Racism: Holding and Rainford-Brent do some plain speaking

Michael Anthony Holding, one of the feared West Indies pace bowlers from the 1970s and 1980s, bowled his best spell on 10 July, in front of the TV cameras.

Holding, in England to commentate on the Test series between England and the West Indies, took part in a roundtable on the Black Lives Matter protests which have been sweeping the world recently after an African-American man, George Floyd, was killed by a police officer in Minneapolis on May 25.

Holding speaks frankly, Very frankly. Along with former England cricketer Ebony Rainford-Brent, he spoke about the issues he had faced as a black man, the problems in cricket and how they could be resolved.

There was no bitterness in his voice, just audible pain and sadness. At one point, he came close to breaking down and later told one of the hosts that the memory of his mother being ostracised by her own family because she had married a very dark man had led to this.

Holding spoke of the need for education, to wipe out the centuries of conditioning that have resulted in black people knowing that white lives matter, while white people do not really care about black lives. He cited studies from American universities like Yale to make his points.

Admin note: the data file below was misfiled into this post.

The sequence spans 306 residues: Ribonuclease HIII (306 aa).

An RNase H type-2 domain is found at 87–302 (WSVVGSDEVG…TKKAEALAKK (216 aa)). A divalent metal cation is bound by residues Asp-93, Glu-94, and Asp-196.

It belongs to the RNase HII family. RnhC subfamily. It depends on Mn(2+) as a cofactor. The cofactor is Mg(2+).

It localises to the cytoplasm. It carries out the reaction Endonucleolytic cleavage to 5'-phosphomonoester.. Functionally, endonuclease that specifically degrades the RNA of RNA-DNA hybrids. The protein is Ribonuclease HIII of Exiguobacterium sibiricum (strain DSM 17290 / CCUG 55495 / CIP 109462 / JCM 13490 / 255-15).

And much as white people will dismiss whatever he says, one could not escape the fact that here was a 66-year-old who had seen it all and some calling for a sane solution to the ills of racism.

He provided examples of racism from each of England, South Africa and Australia. In England, he cited the case when he was trying to flag down a cab while going home with his wife-to-be – a woman of Portuguese ancestry who is white. The driver had his meter up to indicate his cab was not occupied, but then on seeing Holding quickly offed the meter light and drove on. An Englishman of West Indian descent who recognised Holding, called out to him, “Hey Mikey, you have to put her in front.” To which Holding, characteristically, replied, “I would rather walk.”

In Australia, he cited a case during a tour; the West Indies teams were always put on a single floor in any hotel they stayed in. Holding said he and three of his fast bowling colleagues were coming down in a lift when it stopped at a floor on the way down. “There was a man waiting there,” Holding said. “He looked at us and did not get into the lift. That’s fine, maybe he was intimidated by the presence of four, big black men.

“But then, just before the lift doors closed, he shouted a racial eipthet at us.